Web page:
Date of Incident: May 27, 1999
Section of River: Cataract Canyon
Location on River: Big Drop Three
Relative Flow: Moderate
Gage Reading: 40,400 cubic feet per second
Difficulty: Class IV
Type of Incident: Flipped Boat
Injuries: Near Drowning
Type of Trip: Private
Type of Boat: Row Raft
At 15:30 a woman passenger and her boatman were thrown from their raft by the large wave at the Frog Hole, a massive hydraulic in Big Drop Three (Mile 202.1). Although slightly suppressed at low flows, and partly drowned at high flows, the Frog Hole is most sinister at a Moderate stage when a wave as high as 25 feet may develop. The boatman regained the boat, but the woman drifted down stream. The two were in a group including 17 people, and were in the first boat in a sequence of seven rafts and two kayaks. Prior to the trip the group leader investigated reports of the flows of the Green and Colorado Rivers for the purpose of determining if the combined waters in Cataract Canyon were within the range of experience of the boatmen. They were, but the rates increased rapidly after the expedition was launched. The passengers were offered the opportunity of walking around the Big Drops and some accepted while others declined. The temperature of the water was 55 degrees.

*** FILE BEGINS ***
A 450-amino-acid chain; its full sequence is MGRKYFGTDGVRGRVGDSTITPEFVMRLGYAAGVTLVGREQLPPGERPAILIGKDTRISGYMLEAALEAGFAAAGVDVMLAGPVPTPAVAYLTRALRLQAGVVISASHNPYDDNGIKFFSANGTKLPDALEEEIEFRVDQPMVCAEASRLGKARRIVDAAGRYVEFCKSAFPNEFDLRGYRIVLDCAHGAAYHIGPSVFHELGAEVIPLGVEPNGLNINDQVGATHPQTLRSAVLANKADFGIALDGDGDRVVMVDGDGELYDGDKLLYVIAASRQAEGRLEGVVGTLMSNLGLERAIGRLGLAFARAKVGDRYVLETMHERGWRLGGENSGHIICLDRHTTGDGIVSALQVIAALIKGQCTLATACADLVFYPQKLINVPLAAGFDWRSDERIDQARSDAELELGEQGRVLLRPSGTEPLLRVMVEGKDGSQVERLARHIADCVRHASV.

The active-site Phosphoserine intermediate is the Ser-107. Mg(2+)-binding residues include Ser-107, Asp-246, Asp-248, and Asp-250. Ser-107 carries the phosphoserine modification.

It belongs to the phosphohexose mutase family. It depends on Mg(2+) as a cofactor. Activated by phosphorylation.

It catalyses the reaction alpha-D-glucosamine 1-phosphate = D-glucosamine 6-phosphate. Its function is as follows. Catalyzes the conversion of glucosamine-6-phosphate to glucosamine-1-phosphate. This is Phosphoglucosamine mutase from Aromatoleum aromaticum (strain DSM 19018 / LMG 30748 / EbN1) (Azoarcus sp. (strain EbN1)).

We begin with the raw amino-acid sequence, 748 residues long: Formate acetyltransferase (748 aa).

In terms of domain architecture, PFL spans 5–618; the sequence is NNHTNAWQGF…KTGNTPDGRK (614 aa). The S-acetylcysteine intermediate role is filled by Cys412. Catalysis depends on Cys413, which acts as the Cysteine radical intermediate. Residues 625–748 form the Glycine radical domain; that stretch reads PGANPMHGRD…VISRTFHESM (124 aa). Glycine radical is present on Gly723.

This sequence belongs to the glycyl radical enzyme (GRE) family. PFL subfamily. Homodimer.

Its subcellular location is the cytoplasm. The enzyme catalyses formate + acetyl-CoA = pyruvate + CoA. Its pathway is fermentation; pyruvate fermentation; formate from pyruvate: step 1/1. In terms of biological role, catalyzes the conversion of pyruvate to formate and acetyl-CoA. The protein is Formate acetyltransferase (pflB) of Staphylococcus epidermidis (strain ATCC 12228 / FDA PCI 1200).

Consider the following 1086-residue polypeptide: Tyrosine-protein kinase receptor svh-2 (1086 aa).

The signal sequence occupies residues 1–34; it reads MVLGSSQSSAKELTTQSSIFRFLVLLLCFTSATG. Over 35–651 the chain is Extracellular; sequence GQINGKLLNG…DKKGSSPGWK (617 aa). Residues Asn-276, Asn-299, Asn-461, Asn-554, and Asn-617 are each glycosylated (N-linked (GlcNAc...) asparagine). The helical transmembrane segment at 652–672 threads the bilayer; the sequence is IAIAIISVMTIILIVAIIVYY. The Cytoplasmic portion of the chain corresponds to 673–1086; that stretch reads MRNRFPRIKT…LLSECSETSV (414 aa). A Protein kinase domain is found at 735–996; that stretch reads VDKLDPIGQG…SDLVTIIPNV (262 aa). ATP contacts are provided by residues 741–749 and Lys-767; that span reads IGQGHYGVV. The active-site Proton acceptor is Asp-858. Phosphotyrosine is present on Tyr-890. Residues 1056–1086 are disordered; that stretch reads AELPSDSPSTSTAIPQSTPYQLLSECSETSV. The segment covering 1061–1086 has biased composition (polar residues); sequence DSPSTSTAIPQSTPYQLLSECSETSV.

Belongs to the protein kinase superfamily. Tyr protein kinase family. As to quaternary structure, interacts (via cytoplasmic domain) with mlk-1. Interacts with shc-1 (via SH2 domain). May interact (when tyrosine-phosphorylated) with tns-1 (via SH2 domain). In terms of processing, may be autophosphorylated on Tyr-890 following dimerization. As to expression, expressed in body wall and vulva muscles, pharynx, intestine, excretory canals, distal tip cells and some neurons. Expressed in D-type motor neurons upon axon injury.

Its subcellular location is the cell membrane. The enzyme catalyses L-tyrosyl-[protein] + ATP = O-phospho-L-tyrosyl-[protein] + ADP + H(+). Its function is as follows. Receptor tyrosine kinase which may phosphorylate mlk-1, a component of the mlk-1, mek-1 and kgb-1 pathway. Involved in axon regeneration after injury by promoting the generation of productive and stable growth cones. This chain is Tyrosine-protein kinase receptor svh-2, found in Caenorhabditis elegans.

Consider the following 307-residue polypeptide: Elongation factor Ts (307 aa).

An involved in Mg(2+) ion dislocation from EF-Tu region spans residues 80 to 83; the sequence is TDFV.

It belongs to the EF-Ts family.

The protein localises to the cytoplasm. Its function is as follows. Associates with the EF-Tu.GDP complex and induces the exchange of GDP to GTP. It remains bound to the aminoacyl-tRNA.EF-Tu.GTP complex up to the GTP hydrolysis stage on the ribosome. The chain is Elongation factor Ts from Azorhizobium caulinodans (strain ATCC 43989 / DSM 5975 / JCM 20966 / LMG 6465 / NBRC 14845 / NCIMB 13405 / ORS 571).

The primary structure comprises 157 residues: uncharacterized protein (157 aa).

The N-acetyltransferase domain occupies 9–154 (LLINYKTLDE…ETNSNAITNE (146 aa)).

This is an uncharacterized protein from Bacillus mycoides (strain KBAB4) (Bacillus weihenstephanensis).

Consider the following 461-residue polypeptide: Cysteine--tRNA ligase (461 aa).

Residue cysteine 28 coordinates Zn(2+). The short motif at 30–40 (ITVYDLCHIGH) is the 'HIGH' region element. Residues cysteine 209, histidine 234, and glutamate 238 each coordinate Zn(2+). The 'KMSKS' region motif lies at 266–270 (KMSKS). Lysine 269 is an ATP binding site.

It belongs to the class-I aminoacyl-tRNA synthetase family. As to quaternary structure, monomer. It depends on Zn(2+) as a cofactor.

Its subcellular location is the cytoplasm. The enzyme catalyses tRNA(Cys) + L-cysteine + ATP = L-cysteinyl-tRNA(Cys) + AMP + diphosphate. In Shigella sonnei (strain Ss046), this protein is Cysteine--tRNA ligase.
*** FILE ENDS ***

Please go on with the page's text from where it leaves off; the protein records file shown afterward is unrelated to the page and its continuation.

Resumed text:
The victim was swimming when last seen, but when reached at Ten Cent Rapid (Mile 201.1) she was face down in the water, breathless, and without a pulse. CPR was initiated and after 20 minutes the woman was revived. At 17:30 contact was effected with a nearby commercial boating group which possessed a radio. By scaling a wall of the canyon, a member of the commercial group established contact with a small aircraft which in turn communicated with a Park Service Ranger at Hite, Utah. A medical helicopter was summoned and the woman was evacuated. After three days in the hospital she suffered only short term loss of memory (regarding her swim) and complete recovery was expected.
The trip leader or boatman could have insisted that the victim walk around Big Drop Three if they considered the margin of safety small, but after safely negotiating Big Drop Two, such a decision would seem unlikely. The lesson of this near tragedy is that unexpected emergencies are inherent in the navigation of dangerous rivers.